Wharncliffe ? .................. Wharncliffe ?
Is that a relative of Heathcliff ?
Well there are some similarities, for sure.
Pennine moorland, a swarthy appearance, an unapproachable nature. and an element of deception. However Wharncliffe is the younger of the two - having been climbed on since 1885 (whereas Wuthering Heights had been published in 1847 ). I've known the name for 20 years, but can never remember anyone saying they'd climbed there.
We have found some excellent climbing, albeit with some few issues on the other side of the scales. So here's the low-down for any other seekers of variety, and well over 200 routes which you haven't seen before !
Driving from York (Heworth) , it's a speedy trip down the M1, and Wharncliffe is located a few miles SW of Barnsley, off the A616. It takes an hour and 10 minutes to reach Station Road, Deepcar, and park near the WMC. (59 miles). That's not too much longer than driving to Scugdale (indeed, a Copmanthorpe resident would only need 55 minutes). BUT it then takes another 30 minutes to walk up to the crag, (let alone locate the climb........... read on ).
The base of the crag at Wharncliffe consists of a deep boulder field. This is very difficult to negotiate, and clambering through it is a very slow job, with great care needed over some deep holes between boulders. (For this reason, Wharncliffe is totally UNsuitable as an experience for novices, groups of kids, or to take your pet dog).
These boulders are possibly the nastiest piece of work I've ever come across, in 50 years, upon either crag or mountain.
The boulders are graded K8.
(K-grades, by the way, were invented last week (by me) and similarly to the P-grades in the Gritstone Guide, they reflect the likelihood of breaking your anKle. The approach to Pinnacle Ridge in the Lakes is K2, and the Red Cuillin on Syke about K5 ).
We concluded (on our second visit) that it would be better to "tak' the High Road" so from the WMC across the river bridge then follow the path into the woodland and through 2 tunnels under the railway lines.
Go straight across the big woodland trail and up to the pond. It is essential to fork right as you reach the pond. Otherwise you will end up in a wilderness of scrubby woodland thrashing about through deep bracken. ...........( How do we know this ?.......).
The correct right fork brings you out on a good path along the top of the crag.
THE CRAG TOP
So, it's a good path along the Crag top, which is several hundred metres long. Interesting views out across the valley. Few or no distinguishing features along this path, and of course you can't see the crag because you are on top of it !. What is really needed, is a large-scale plan of the crag, to help locate the correct buttress and descent route. In fact, there is a plan (of sorts) in Loch's Rockfax book.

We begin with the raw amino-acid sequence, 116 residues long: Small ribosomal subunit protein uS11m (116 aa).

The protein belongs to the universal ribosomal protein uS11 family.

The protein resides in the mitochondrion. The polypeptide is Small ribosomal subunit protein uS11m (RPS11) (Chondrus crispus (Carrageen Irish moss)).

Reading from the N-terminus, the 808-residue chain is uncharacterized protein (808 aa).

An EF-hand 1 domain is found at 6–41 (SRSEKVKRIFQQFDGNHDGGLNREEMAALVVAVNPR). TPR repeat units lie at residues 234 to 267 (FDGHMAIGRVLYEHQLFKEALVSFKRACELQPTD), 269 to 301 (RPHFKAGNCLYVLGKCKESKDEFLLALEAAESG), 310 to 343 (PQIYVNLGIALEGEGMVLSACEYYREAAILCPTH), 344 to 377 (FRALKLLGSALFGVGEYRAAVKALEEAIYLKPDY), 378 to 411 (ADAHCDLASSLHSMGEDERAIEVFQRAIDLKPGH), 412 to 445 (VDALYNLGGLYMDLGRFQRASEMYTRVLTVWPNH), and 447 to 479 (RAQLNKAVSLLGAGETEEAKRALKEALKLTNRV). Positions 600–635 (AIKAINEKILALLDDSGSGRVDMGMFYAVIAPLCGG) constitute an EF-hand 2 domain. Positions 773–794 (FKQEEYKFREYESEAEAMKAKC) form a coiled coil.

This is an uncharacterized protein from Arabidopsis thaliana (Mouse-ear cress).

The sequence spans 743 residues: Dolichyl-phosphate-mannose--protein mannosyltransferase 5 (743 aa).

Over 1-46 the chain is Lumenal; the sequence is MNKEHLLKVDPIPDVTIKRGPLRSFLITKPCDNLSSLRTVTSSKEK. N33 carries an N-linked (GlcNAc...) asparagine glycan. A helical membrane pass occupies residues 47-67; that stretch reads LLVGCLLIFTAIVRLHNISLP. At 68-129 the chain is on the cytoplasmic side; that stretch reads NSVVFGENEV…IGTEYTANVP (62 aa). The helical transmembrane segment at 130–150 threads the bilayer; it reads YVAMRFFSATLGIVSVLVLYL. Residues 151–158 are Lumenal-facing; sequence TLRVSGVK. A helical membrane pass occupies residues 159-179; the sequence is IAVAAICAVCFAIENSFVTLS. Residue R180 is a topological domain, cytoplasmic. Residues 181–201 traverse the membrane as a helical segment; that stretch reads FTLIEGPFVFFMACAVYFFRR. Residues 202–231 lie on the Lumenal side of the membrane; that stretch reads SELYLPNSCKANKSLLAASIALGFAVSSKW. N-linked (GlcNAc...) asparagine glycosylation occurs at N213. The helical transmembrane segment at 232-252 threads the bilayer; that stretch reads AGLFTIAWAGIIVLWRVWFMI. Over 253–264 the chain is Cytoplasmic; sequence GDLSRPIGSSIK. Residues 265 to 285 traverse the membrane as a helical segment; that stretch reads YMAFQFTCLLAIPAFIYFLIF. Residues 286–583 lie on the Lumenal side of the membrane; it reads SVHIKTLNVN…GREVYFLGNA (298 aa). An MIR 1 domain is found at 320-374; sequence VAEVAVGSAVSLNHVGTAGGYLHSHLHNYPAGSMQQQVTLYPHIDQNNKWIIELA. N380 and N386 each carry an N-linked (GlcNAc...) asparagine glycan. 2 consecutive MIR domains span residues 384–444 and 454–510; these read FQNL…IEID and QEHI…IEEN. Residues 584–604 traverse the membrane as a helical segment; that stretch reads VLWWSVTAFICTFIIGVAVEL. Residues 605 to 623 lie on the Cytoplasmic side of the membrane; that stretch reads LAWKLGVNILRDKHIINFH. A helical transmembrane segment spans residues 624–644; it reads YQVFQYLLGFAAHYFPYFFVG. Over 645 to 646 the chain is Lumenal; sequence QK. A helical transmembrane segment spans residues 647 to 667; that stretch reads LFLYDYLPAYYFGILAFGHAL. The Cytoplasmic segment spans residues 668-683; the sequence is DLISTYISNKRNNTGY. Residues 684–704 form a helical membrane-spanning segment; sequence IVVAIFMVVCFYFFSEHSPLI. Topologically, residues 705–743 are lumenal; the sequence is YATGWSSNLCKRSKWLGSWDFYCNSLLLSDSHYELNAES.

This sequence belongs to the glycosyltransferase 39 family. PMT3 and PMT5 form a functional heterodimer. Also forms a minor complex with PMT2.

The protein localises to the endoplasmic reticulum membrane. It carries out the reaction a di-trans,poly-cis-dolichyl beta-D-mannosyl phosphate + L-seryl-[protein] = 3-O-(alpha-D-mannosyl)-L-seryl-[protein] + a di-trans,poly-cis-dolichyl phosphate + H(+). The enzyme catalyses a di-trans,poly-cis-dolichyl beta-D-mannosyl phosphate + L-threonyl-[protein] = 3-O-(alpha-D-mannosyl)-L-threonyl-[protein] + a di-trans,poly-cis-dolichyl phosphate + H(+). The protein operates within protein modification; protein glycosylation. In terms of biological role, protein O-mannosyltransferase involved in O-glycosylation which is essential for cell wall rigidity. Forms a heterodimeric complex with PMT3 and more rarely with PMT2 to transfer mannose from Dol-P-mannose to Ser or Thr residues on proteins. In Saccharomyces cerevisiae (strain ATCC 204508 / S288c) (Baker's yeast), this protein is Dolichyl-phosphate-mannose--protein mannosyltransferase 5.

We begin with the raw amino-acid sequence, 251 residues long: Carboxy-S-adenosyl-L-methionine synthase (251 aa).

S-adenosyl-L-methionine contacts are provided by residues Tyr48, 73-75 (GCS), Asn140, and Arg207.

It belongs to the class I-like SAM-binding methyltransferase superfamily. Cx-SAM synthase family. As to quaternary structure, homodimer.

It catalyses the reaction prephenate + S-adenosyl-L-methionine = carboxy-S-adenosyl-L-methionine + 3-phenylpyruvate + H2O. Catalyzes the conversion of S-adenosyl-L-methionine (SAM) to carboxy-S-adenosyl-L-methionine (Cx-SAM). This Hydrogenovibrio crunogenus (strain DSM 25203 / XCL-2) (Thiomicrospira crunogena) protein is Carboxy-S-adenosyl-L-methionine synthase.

Loch cleverly controlled the release of this information, until we had exhausted the full pleasures of walking most of the distance and starting back again.
Anyway, it is much purer not to have any "Beta" (apparently).
(This rhymes with cheater, and seemingly it is climber-speak for prior information which might be useful. If you have Beta, yours may not be a Valid Ascent. Anyway, we had made a pretty Valid Approach, almost Beta-free IMO).
There are in fact a couple of electricity pylons in the offing, which would provide the best unmistakeable reference points. Obviously the Beta-blockers of Rockfax have not included these upon their plan, but on my next visit, I will.
The Rockfax Guide really comes into its own, though, when you scramble down to the base of the crag and then use the photographs to work out which bit you have ended up at.
AND SO WE GOT TO THE ROCKS The rock is a dark, blackish, sandstone. The crag is generally about 9 to 12 metres high, and it yields lots of good positive holds, including some quite delightful flakes. Mostly its fairly vertical:- we climbed in the Cheese Cut area on our first visit, and secondly found Black Slab, which does lean back very nicely. Movement at the crag foot remains tortuous, because of the boulders, and this includes getting back to your stuff via the descent routes. The crag faces a little south of west, and so gets afternoon sun quite nicely.
MAKING THE GRADE
Wharncliffe has an old reputation ("a crag where the Diffs deserve E-points"... according to my Stanage Guide) for erroneous gradings (and downright sand-bagging).
Hence we approached our first routes with a little circumspection. However there is an extremely useful on-line guide at http://offwidth.uptosummit.com/wharncliffe.html which sets out comprehensively to put matters right on all routes up to VS. Just what's needed, well done chaps.
So we're getting it sorted. All we really need now, is a decent crag base. Perhaps the guys at Rottal Estate could be persuaded to play with their bulldozers at Wharncliffe rather than chewing up the Angus hills. (see http://www.yorkmc.org.uk/ben-vorlich-and-stuc-a-chroin/ ). No ? Thought not.
Altogether, then, we found interest in something new. Loch declared himself "totally smitten" with the climbs at Wharncliffe. Then again, Cathy Earnshaw was totally smitten with Heathcliff.